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  • A Bolivian citizen votes in Sao Paulo, Brazil, Oct. 18, 2020.

    A Bolivian citizen votes in Sao Paulo, Brazil, Oct. 18, 2020. | Photo: Twitter/ @teleSURtv

Published 18 October 2020
Opinion

Twenty seven countries have allowed Bolivians to go to electoral centers in their territories.

Bolivians living abroad Sunday began voting from several countries as part of the general elections to define president, vice president, lawmakers, and senators for a five-year term.

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According to the Bolivian ex-consul in Argentina Ademar Valda, the Movement Towards Socialism (MAS) historically has had the overwhelming support of over 60 percent of the vote abroad.

In countries like Argentina, where the 345,272 Bolivians live according to the 2010 census, up to 90 percent of the electorate usually supports this political front.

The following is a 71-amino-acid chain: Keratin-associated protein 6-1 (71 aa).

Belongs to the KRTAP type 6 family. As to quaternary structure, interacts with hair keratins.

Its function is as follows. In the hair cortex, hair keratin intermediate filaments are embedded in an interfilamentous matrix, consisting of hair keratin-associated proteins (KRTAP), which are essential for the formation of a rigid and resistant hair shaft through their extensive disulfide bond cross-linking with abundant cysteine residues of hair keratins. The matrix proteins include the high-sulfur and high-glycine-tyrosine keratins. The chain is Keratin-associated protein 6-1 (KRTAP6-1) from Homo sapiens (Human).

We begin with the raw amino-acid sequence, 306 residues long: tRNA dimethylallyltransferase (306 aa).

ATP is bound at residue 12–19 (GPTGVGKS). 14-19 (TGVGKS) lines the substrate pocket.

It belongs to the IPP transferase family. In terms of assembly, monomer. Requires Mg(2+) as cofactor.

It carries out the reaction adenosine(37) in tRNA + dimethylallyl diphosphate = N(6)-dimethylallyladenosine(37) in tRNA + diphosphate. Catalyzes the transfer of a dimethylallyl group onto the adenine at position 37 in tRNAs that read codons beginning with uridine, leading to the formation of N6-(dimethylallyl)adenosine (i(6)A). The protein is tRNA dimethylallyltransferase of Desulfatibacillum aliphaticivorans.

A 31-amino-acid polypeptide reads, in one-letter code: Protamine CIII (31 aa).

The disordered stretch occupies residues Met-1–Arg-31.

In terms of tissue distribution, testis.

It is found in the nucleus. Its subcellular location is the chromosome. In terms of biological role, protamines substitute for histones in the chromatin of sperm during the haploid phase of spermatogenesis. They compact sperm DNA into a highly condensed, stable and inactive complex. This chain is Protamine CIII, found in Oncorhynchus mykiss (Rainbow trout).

Valda stressed that "the abroad vote can guarantee the victory of the MAS in the first round, because it means 4.7 percent of the national census, and the vote in Argentina itself could bring two percent.”

Bolivians in Asian nations such as Japan, China, and South Korea, were among the first to cast the vote, taking into account the time difference between both regions.

The Supreme Electoral Tribunal informed that in Madrid's municipal center "El Olevillo", the voting took place in compliance with the rules of distance as a protective measure against COVID-19.

The polling station in New Delhi, India, will be the next one to close, after 9 hours of work. This is a precinct where eight people were allowed to vote, while 151 voters were allowed to vote in the Federal District of Russia.

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